(CNS): The government has begun its search for a multi-talented ombudsman that has experience in police and other public sector complaints, dealing with whistleblowing protection, as well as freedom of information and data protection. Whoever gets the top civil service job could earn more than $130,000 per year plus benefits. The deadline for applications is 30 April and adverts for the post are appearing in the local press. The job is described as a “a senior public official, charged with monitoring public administration through the examination and investigation of complaints”.
But the person will also have responsibility for “investigating and resolving complaints of maladministration, public complaints against the police and dealing with freedom of information appeals”. The post holder will also be responsible for overseeing whistleblower and data protection legislation.
Looking for candidates with a proven track record of “significant and high-level professional achievements”, applicants must have at least ten years post-graduate experience at senior management level in the public service or in a legal-judicial institution, according to the official description.
As the Legislative Assembly drew to a close last month, Deputy Governor Franz Manderson steered through the necessary legislation to pave the way for the supra-ombudsman’s office, though he avoided responding to queries from the member for East End that David Baines, the former police commissioner, had already been tipped to take the post.
But whoever gets the job, the decision by government to merge the Office of the Complaints Commissioner and the Information Commissioner’s Office has not been without its controversies.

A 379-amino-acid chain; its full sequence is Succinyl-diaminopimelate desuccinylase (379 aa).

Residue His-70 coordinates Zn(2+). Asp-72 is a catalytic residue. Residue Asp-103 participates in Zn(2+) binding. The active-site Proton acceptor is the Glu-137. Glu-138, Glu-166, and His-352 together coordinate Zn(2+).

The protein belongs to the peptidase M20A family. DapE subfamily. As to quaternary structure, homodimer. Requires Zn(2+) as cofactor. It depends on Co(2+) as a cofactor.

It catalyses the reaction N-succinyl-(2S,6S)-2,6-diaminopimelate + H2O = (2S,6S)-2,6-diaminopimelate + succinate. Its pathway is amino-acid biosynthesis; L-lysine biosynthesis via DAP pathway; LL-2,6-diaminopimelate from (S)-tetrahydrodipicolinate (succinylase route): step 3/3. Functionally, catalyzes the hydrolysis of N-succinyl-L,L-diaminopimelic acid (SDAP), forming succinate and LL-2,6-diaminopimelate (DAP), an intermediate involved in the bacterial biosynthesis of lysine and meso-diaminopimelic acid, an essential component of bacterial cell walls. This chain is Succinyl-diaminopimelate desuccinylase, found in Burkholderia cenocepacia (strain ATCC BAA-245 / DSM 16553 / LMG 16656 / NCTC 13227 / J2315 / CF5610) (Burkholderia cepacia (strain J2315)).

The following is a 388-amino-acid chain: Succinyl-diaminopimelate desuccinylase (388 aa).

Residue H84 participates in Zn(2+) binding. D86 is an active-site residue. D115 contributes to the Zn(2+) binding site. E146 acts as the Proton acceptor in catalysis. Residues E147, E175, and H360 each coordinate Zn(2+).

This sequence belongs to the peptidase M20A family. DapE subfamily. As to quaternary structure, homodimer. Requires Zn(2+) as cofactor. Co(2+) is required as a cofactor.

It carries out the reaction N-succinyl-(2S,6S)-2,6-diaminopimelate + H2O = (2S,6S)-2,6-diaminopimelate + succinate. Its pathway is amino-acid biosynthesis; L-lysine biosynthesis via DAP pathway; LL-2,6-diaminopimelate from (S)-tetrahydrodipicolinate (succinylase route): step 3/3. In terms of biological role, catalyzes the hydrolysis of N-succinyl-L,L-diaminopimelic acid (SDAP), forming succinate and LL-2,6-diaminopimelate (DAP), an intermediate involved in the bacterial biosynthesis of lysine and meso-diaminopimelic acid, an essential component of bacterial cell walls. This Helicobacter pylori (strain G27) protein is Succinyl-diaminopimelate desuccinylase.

While the merging of an independent police complaints commission with the existing complaints commission seems logical, it is still hard to see the connection with freedom of information and data protection, which was always intended to merge with the ICO.
Jennifer Dilbert, the first information commissioner, and Jan Liebaers, who has been acting commissioner for more than three years, have both aired their concerns about the merger, as did former complaints commissioner Nicola Williams. All of them agreed that the functions were so different that it was hard to see the benefits but the potential disadvantages were clear, with cuts in the budgets of what are already seen as underfunded offices.
Despite the objections from the professionals in the relevant fields, government has pressed ahead with the merger but will be retaining deputy ombudsmen to head up the various different functions. Give the additional salary of the ombudsman it’s hard to see where the cost savings will be for the public purse, which was the primary justification by government for the merger.
During his presentation of the relevant laws last month, Manderson said that the teams dealing with the different functions would remain so little would change in the day-to-day running of the offices. But Liebaers has confirmed that with the end of his current three-year contract next month, he has only been given a twelve month renewal.
For more information about the job or to apply go to the government recruitment website here